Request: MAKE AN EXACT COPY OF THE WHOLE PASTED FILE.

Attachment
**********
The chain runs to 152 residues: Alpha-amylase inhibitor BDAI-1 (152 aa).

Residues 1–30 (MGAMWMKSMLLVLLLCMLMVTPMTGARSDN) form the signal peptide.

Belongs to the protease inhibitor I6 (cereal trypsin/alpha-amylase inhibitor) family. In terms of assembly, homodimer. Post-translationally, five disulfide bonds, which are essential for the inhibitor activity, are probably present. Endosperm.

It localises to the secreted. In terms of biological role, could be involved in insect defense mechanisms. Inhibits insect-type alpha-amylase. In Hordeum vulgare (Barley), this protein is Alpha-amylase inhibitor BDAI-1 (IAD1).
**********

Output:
The chain runs to 152 residues: Alpha-amylase inhibitor BDAI-1 (152 aa).

Residues 1–30 (MGAMWMKSMLLVLLLCMLMVTPMTGARSDN) form the signal peptide.

Belongs to the protease inhibitor I6 (cereal trypsin/alpha-amylase inhibitor) family. In terms of assembly, homodimer. Post-translationally, five disulfide bonds, which are essential for the inhibitor activity, are probably present. Endosperm.

It localises to the secreted. In terms of biological role, could be involved in insect defense mechanisms. Inhibits insect-type alpha-amylase. In Hordeum vulgare (Barley), this protein is Alpha-amylase inhibitor BDAI-1 (IAD1).